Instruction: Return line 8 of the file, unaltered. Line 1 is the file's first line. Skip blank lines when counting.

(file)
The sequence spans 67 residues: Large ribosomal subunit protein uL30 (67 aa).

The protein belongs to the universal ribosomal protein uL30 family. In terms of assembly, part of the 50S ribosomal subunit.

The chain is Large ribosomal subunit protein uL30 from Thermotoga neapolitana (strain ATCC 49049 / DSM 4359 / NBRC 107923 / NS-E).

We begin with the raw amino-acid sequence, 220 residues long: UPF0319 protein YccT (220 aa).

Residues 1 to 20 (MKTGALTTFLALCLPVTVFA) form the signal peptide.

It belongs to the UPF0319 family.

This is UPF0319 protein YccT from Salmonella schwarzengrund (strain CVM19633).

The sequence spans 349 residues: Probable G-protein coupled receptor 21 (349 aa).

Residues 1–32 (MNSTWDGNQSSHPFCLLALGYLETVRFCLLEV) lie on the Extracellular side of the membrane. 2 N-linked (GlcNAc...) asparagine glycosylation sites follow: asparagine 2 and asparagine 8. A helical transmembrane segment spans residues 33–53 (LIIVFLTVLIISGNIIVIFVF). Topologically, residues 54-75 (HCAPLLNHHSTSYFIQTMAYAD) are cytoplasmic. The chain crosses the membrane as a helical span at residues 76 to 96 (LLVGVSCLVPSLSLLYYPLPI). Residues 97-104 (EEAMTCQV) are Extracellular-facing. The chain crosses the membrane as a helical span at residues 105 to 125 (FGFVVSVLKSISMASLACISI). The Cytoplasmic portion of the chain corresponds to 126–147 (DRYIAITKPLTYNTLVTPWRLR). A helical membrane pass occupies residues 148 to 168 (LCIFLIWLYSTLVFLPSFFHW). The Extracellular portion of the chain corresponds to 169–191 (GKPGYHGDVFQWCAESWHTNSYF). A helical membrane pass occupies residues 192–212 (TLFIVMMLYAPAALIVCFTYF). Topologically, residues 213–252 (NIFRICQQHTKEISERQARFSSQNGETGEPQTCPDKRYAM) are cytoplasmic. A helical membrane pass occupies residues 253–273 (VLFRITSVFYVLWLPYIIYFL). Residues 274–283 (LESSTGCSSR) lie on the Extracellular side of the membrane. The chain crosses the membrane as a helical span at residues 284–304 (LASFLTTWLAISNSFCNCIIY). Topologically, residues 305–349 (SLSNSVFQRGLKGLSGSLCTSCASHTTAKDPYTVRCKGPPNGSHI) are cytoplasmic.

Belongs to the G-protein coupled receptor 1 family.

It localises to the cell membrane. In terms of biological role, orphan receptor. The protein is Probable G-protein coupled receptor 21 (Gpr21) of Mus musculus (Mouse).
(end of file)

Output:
The sequence spans 349 residues: Probable G-protein coupled receptor 21 (349 aa).